Brown Africana Graduate Student Statement for Police Divestment

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We share a statement penned by Africana graduate students at Brown University in response to the latest acts of anti-Black police and vigilante murder and the subsequent national uprising. The statement exercises the responsibility to act from where we live, work, and study by joining students across the country in proposing several steps to terminating the police-university relationship. The Africana graduate students join the ever increasing commitment to community health by choosing divestment. 


We share with the aim of being in conversation and solidarity with students across Brown who are also challenging the university to divest from policing in this moment.


We, the graduate students of the Department of Africana Studies at Brown University, write to you as a community under duress. It is our families, our neighbors, our people who are left to survive an unrelenting regime of anti-Black vigilante and state violence. It is our families, our neighbors, our people who are forced to witness the profane reproduction of murder across mass and social media outlets in the name of “evidentiary material.” It is us. We write to condemn fleeting memories and calls to wait our turn. We write to amplify the national cry erupting from Minneapolis, Louisville, and Atlanta, a cry that refuses normalized oppression and the mandate to bear our scars for the pursuit of truth and incremental progress. Enough is enough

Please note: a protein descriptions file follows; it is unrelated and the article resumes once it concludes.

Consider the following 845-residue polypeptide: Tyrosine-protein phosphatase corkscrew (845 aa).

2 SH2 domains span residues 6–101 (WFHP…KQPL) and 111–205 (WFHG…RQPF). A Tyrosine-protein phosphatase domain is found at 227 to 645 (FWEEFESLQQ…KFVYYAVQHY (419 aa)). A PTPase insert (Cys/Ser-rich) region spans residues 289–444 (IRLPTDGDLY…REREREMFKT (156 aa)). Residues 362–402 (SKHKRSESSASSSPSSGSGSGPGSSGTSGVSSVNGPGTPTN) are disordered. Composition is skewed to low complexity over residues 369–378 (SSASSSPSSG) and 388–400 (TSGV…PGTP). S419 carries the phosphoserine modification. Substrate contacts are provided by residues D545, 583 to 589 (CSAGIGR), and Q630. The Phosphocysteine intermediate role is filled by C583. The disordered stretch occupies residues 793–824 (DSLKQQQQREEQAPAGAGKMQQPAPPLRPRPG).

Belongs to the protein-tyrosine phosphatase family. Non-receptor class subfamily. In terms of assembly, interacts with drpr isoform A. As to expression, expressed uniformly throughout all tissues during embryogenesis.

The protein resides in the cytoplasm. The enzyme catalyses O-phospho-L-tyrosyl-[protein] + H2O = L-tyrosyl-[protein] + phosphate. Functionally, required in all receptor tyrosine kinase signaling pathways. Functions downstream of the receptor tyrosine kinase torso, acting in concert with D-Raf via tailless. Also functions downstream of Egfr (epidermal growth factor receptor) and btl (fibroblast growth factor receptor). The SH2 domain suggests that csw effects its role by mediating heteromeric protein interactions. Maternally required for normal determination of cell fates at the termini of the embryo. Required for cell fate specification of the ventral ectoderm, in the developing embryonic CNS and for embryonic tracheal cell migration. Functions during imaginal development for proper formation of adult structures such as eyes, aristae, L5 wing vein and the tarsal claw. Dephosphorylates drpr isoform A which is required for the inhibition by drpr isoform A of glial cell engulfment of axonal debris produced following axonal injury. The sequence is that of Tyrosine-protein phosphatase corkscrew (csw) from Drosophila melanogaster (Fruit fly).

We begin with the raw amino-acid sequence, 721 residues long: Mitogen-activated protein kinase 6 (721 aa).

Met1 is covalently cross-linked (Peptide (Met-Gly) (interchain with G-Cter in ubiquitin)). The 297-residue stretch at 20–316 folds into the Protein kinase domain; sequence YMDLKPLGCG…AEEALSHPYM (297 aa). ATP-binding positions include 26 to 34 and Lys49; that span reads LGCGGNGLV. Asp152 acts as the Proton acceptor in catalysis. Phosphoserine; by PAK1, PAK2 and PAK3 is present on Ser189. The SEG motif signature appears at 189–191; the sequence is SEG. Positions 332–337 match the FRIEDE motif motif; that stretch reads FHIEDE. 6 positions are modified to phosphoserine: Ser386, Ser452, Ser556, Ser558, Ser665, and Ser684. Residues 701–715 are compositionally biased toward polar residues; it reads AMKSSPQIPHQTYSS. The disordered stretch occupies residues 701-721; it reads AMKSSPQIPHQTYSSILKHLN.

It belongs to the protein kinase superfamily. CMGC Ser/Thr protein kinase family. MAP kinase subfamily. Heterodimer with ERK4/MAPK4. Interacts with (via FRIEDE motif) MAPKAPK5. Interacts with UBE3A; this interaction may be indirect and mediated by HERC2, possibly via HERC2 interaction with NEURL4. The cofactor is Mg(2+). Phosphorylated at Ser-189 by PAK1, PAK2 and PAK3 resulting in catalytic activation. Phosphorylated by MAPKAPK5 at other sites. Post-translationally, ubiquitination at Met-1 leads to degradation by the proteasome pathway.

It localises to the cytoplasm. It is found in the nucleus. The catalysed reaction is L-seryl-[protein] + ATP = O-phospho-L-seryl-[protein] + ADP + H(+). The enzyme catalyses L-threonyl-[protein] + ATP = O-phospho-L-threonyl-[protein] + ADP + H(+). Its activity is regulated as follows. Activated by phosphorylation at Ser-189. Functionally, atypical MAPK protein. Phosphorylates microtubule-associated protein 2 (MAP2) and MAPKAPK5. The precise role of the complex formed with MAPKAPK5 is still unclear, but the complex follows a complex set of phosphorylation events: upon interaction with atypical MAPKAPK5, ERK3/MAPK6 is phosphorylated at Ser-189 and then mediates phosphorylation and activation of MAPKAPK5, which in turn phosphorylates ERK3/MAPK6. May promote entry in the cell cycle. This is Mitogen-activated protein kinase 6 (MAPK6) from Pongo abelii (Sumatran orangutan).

Denouncing the recent murders of George Floyd, Breonna Taylor, Ahmaud Arbery, Tony McDade (and the murders of countless others before them) starts with organizing from where we live, work, and study. The increasingly militarized repression of the 2020 Uprising has accelerated calls by students across the country to abolish the police and the carceral state. In this spirit, we uplift and echo the demands of students at the University of Minnesota who have called for and achieved an end to contractual ties between the university and the Minneapolis Police Department. As they wrote in their demand, “We no longer wish to have a meeting or come to an agreement, there is no middle ground…This is not a problem of some other place or some other time.” By the same token, we are not requesting the appointment of committees or the opening of “dialogues” by our own university. We urge Brown to immediately divest from and sever its ties with the Providence Police Department. This is not a time for compromise or indecision. It is a time for action.